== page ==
Microgrids are still a relatively new technology for something of their size and scale. While they are slowly catching on in clear use cases, they accounted for only about 0.1 percent of all installed capacity in the United States in 2015 – about 1.3 gigawatts.
While that capacity is expected to continue its rapid increase, several policy factors hinder development and adoption. One issue is that there is no clear definition on what a microgrid is, leading to an uncertain regulatory environment. While most experts in the industry consider a microgrid to be a small network of buildings that can operate in isolation from the grid, there are some who consider a building with a backup generator to be a microgrid. This is sometimes also called a “nanogrid.” Some people would even consider an RV, which can store energy in its battery and operate independently, to be a microgrid. While the term isn’t common, this can be referred to as a “picogrid.”
Regulations governing interconnection processes can also hinder microgrid adoption, particularly because these regulations vary from state to state. In an ideal world, a national standard would be adopted.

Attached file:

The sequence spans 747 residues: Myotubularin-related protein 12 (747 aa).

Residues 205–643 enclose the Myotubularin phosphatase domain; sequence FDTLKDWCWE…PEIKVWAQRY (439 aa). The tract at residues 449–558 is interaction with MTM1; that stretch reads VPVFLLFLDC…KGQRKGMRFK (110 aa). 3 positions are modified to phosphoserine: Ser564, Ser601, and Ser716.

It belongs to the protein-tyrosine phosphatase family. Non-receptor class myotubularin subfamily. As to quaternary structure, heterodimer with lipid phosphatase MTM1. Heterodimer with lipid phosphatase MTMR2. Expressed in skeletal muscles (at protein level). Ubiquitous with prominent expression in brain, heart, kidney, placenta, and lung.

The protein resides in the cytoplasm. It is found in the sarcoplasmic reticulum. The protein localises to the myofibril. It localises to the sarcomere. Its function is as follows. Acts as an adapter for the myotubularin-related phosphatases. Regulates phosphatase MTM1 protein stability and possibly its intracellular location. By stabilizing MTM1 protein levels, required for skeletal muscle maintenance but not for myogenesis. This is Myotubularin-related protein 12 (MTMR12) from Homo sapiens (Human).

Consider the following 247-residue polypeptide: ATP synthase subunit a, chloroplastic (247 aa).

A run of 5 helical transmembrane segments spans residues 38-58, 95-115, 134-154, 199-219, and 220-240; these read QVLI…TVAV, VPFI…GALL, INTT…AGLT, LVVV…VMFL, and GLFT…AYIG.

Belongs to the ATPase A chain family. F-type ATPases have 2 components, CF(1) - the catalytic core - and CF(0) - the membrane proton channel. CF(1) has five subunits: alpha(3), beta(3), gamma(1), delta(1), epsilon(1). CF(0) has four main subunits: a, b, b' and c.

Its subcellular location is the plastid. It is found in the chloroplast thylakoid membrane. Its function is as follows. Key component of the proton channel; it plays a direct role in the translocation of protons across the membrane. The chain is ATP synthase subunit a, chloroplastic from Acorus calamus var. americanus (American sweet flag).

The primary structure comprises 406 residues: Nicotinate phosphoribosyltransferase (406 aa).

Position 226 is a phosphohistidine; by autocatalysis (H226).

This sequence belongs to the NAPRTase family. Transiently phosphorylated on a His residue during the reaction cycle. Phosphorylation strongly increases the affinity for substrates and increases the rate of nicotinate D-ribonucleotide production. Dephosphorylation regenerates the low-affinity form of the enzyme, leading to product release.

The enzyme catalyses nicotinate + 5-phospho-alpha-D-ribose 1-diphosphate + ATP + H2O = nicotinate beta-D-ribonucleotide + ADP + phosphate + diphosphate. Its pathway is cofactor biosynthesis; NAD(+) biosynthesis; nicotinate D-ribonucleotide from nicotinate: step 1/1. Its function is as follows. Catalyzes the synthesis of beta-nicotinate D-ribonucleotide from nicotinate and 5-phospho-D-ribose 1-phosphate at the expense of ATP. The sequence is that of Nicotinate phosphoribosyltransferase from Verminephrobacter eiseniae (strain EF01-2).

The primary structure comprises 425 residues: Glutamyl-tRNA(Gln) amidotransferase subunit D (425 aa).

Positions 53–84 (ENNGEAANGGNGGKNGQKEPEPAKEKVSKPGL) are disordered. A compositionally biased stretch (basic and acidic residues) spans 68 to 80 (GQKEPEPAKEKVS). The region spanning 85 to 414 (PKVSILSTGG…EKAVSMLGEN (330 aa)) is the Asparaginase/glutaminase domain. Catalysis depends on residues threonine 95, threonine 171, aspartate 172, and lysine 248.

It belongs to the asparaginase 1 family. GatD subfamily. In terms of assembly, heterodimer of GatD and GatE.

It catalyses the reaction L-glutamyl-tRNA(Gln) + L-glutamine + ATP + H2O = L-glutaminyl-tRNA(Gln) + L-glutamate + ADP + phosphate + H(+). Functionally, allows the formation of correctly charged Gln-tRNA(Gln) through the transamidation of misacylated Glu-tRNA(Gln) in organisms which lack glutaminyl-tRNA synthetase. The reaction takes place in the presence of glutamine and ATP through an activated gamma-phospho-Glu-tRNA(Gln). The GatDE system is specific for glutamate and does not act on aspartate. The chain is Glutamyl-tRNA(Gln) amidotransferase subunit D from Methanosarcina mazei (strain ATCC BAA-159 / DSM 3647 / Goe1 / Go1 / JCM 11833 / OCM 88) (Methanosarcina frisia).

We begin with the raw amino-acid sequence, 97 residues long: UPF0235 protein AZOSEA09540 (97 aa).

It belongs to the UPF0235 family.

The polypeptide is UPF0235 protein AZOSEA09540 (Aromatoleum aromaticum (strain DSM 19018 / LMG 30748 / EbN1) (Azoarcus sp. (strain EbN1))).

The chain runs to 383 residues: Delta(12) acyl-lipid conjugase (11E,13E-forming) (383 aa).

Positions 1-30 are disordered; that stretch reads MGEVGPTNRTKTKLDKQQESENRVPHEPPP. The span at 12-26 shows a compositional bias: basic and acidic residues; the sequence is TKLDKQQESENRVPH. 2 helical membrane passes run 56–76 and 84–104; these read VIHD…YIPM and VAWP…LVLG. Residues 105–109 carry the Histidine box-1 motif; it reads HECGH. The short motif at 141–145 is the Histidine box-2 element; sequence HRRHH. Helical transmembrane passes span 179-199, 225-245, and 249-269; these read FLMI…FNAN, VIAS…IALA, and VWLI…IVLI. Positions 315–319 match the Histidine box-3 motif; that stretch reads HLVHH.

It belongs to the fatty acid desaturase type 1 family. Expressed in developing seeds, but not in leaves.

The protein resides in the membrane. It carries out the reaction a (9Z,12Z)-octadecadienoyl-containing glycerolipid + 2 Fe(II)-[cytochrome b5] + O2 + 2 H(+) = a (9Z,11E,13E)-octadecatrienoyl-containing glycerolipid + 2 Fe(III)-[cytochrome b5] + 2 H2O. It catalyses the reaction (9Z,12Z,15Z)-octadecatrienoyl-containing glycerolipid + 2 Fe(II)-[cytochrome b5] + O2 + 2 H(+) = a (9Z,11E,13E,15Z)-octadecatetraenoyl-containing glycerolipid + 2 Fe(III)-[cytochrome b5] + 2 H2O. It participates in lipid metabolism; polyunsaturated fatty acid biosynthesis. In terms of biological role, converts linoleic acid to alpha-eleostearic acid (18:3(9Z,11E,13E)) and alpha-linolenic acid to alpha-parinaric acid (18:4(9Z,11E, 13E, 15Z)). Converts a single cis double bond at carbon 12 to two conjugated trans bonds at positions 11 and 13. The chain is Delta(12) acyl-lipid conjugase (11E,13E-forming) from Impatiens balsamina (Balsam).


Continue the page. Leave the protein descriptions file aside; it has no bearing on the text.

Finally, opposition from utility companies is often a factor that makes the regulatory environment hostile or resistant to positive change.
“As we see it, the future of the grid will be far more decentralized than the system we have now,” said Weinmann. “Rather than paying a far off utility for electricity, which in many cases comes from problematic, dirty sources, customers’ money can stay closer to home.”
Perhaps in the future, microgrids will be a common feature of communities throughout the U.S., connected by the larger grid and selling electricity to each other as necessary. For now, they represent a useful tool for businesses and communities that need reliability that the grid can’t offer or that can leverage scale to reduce energy costs. As Burr put it, “electrons are just electrons unless you need them here and now.”